CUs Rely More on Fee Income

Continued expectation of low spreads makes noninterest income especially important.

October 05, 2011
KEYWORDS fees , income
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With the continued expectation of low spreads, fee income has become increasingly important to credit unions. It should now be viewed as an efficient and controllable way to achieve bottom-line results, John Lass, CUNA Mutual Group’s senior vice president, strategy and business development, told Online Discovery Conference attendees Tuesday.

However, credit unions’ reliance on fee income faces challenges from regulatory and market forces, he warned.

Lass said fee income accounts for 20% to 30% of a typical credit union’s revenue—nearly double 2000 levels. Last year, the credit union movement generated $13 billion in fee and other operating income, according to the CUNA Mutual white paper, “Let Member Value Drive Your Fee Strategy.”

“Today, without any fee or other operating income the credit union system could not, as a whole, generate a positive return on assets,” he said. “Like it or not, fee income has become increasingly important to our viability.”

Certain fees are coming under pressure due to regulatory scrutiny and changing market conditions. These developments could have a potential negative impact on interchange and fees tied to mortgages.

Plus, the new Consumer Financial Protection Bureau may impose additional caps on other fee income sources.

Lass urged attendees to review threats to their fee income strategies, citing surveys that indicate nearly 50% of credit unions’ fee income came from two sources: NSF/courtesy pay (28%) and debit card interchange fees (21%).

“We need to be nimble and alert to the possibility of caps,” Lass said.

Lass cited a J.D. Power & Associates study that shows an increasing number of consumers are switching their primary financial institutions (PFIs). In 2010, 7.7% of consumers switched PFIs, and 8.7% are expected to do so this year.

When reviewing fee income strategies, credit unions need to ask how changes will affect member behaviors and look at the value equation.

“Member value equals benefits, minus price,” Lass said. “A benefit is something that is both qualitative and quantitative. Two members may have completely different perceptions of the value a product brings.”

Fee strategy must also be weighed on how it will affect different segments of your membership. Different member segments will react differently to the fees you charge.

A credit union’s fee strategy should be consistent with and support its value proposition, Lass said. “If your value is being the price leader, then your fee structure needs to be consistent with that.”

When evaluating a change in fees, Lass said credit unions should consider several factors:

  • The value of the product to members;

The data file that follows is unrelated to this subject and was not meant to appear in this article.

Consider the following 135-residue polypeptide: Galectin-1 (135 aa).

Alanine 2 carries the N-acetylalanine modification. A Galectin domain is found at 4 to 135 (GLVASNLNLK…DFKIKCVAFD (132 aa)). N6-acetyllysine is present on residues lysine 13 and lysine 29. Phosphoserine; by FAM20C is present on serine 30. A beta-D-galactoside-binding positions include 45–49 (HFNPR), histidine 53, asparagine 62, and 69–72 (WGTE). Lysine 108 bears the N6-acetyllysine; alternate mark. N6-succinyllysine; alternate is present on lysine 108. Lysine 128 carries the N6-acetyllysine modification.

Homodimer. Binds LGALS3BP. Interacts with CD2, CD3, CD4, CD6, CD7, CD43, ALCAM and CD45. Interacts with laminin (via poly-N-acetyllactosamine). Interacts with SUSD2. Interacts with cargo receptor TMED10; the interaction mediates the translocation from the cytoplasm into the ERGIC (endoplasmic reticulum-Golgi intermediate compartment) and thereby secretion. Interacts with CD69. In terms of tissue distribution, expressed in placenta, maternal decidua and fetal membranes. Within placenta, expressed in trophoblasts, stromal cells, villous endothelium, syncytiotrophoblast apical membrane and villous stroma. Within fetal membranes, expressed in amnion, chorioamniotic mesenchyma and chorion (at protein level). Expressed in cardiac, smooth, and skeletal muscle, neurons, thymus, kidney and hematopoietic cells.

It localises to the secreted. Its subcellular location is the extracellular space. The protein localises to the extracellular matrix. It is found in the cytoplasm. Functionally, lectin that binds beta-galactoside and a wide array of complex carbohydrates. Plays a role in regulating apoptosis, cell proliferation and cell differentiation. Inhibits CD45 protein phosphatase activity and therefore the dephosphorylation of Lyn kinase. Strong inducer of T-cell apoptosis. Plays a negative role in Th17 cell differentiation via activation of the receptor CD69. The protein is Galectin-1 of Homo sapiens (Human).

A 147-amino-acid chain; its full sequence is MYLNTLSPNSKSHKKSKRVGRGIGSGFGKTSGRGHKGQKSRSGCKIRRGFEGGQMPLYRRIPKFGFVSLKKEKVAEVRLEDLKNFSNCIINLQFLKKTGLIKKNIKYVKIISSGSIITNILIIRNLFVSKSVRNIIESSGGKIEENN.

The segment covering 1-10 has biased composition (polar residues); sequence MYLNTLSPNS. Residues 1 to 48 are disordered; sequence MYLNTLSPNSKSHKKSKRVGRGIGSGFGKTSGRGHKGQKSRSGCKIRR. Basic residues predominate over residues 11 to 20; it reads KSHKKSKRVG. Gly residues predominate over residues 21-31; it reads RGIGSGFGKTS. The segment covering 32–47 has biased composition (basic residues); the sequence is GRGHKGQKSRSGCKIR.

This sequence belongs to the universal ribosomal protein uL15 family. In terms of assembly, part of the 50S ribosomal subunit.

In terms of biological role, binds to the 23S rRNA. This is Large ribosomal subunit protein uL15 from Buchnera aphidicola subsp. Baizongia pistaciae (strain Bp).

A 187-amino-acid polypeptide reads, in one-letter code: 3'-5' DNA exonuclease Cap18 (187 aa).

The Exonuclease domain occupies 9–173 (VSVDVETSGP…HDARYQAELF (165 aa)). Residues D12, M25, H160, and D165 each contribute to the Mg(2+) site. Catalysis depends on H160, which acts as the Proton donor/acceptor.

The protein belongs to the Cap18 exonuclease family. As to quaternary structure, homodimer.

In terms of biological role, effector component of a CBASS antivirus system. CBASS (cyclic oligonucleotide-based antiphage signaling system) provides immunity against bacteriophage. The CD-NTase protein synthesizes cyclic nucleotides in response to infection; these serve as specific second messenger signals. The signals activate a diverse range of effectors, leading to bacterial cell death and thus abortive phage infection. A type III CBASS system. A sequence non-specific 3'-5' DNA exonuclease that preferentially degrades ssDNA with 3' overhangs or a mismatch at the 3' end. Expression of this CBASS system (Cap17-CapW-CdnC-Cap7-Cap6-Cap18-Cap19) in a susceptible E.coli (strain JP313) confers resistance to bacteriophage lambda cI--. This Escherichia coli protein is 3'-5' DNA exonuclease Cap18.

• A member’s cost to switch PFIs;
  • Alignment with the credit union’s brand positioning;
  • The availability of alternatives;
  • Potential changes in regulations;
  • Your competitors’ likely reaction; and
  • Your credit union’s cost of providing a service.

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Great article! Unfortunately, most employees don’t feel valued or appreciated by their supervisors or employers. In fact, research has shown that the predominant reason team members quit their jobs is because they don’t feel valued. This is in spite of the fact that employee recognition programs have proliferated in the workplace – over 90% of all organizations in the U.S. has some form of employee recognition activities in place. But most employee recognition programs are viewed with skepticism and cynicism – because they aren’t viewed as being genuine in their communication of appreciation. Getting the “employee of the month” award, receiving a certificate of recognition, or a “Way to go, team!” email just don’t get the job done. How do you communicate authentic appreciation? We have found people have different ways that they want to be shown appreciation, and if you don’t communicate in the language of appreciation important to them, you essentially “miss the mark”. Additionally, employees need to receive recognition more than once a year at their performance review. Otherwise, they view the praise as “going through the motions”. A third component of authentic appreciation is that the communication has to be about them personally – not the department, not their group, but something they did. Finally, they have to believe that you mean what you say. How you treat them has to match the words you use. If you are not sure how your team members want to be shown appreciation, the Motivating By Appreciation Inventory ( will identify the language of appreciation and specific actions preferred by each employee. You then can create a group profile for your team, so everyone knows how to encourage one another. Remember, employees want to know that they are valued for what they contribute to the success of the organization. And communicating authentic appreciation in the ways they desire it can make the difference between keeping your quality team members or having a negative work environment that everyone wants to leave. Paul White, Ph.D., is the co-author of The 5 Languages of Appreciation in the Workplace with Dr. Gary Chapman.

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